There is, however a simple solution: automatic point deductions. You poke your opponent in the eye, accidental or otherwise, you lose a point. Two eye pokes lead to a DQ. And warn a fighter who waves stray digits in front of their opponent’s face. Second instance is a point.
Harsh? Yes! Impractical? You bet! But hell if it doesn't provide an incentive for fighters to close their damn fists.
When fighters like Michael Bisping cause an eye poke, there's rarely any justice for the injured opponent.
Several fights in the UFC have been ruined by eye pokes, so it's good to hear that the promotion will change the gloves.
But as practical as changing up the combat gear may be, that's only fixing part of the problem.
For one thing, fighters have to stop cheating.
Once you strip away all the excuses, there's no other way to describe how athletes like Josh Koscheck, Jake Shields, Phil Davis, Michael Bisping and Rashad Evans attempt to control the striking distance in their collective fights.
Are eye pokes in MMA intentional?
But regardless of intention, the habit is extremely pragmatic and low-risk to the offending fighter.
Not only does keeping your fingers extended in the stand-up help gauge distance, but the threat of an eye poke can ward off aggressive opponents from barreling in with a flurry of punches.
It's a grim practice, but it works.
More often than not, cheating and bending the rules simply works in the UFC, even at the top levels of the sport where the most scrutiny happens.
Cheating benefited Jose Aldo when he grabbed the Octagon fence to stop Chad Mendes' takedowns at UFC 142.
Cheating benefited light heavyweight champion Jon Jones—one of the dirtiest players in the game—when he dug his head into Shogun Rua's face and stuck his open hands over the former champion's eyes during their UFC 128 brawl.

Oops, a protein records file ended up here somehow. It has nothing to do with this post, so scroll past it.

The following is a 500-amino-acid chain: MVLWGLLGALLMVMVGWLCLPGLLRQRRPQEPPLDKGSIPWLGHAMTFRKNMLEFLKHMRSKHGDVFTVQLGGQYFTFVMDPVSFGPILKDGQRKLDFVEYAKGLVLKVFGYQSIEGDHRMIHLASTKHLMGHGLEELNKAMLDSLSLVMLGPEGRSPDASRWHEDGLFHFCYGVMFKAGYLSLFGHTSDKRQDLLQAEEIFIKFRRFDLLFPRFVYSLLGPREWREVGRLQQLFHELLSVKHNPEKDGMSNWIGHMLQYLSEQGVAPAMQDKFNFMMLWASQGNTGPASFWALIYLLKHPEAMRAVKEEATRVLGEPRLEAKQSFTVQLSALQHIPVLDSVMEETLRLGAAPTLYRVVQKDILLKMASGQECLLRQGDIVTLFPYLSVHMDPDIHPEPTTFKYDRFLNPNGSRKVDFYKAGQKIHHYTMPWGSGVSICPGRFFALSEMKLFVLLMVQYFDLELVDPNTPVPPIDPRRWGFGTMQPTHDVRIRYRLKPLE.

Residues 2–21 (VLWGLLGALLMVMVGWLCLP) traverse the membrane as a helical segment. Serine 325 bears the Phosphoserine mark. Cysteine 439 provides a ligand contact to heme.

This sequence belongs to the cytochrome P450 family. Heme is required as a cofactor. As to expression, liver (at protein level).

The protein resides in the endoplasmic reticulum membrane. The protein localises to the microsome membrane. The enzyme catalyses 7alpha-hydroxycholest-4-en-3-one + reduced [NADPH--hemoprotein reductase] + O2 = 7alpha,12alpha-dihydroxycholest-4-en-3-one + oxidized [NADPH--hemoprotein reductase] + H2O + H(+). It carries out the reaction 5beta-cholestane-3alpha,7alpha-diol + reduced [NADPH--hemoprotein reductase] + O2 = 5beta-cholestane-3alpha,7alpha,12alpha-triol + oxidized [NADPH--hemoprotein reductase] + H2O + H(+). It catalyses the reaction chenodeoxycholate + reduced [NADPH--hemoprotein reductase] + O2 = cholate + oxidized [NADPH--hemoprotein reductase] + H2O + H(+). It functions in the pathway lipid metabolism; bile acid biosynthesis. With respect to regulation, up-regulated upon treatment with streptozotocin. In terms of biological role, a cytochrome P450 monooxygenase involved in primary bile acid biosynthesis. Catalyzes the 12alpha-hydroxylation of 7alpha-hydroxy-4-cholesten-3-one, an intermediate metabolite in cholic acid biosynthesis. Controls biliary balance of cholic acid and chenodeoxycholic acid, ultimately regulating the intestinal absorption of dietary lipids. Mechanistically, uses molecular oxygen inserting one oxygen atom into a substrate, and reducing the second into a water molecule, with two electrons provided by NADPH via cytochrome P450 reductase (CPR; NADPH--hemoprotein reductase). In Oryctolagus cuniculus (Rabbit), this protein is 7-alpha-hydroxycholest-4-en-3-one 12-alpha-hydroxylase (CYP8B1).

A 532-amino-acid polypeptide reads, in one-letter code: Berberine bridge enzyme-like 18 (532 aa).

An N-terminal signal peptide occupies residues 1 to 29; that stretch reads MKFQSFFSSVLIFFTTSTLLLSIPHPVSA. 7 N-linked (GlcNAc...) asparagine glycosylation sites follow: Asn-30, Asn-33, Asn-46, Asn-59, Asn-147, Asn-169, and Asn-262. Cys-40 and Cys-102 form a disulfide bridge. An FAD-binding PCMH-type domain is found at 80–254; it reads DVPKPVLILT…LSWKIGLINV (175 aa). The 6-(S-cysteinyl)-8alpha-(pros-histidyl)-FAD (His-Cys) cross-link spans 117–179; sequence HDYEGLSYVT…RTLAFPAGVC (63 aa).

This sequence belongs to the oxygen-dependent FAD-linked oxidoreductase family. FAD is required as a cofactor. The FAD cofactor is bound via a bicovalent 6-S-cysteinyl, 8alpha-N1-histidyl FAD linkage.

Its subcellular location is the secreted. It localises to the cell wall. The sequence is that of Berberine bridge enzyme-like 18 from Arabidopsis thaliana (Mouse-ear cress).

Cheating benefited Bisping when he illegally kneed a downed Jorge Rivera at UFC 127 and baited him into continuing the match when he was clearly concussed.
And just like in most bouts, there was no penalty for any of these incidents.
Blame that on MMA referees, too. From state to state, commission to commission, many of in-cage officials are so inept that they'll dish out 15 warnings before issuing a single foul.
It's a common problem, as most MMA referees rarely deduct points for fouls of any kind.
Heck, except for rare cases involving veteran referees like Herb Dean and John McCarthy, most officials won't even bother telling fighters to keep their fingers closed, only reacting when an eye poke happens.
Adjusting the gloves, which some fighters like Cub Swanson equate to "crap" (via Bloody Elbow), might fix a few problems, but not all of them.
There can't be any excuse for this ignorance any longer—not in this MMA era.
Referees need to start docking points, start disqualifying rule-breakers, and start protecting the fighters.
It ultimately doesn't matter if there's any intent or malice in the motive—fighters who win fights and cause no-contest results with eye pokes are breaking the rules, and they'll continue to do so as long as they're allowed.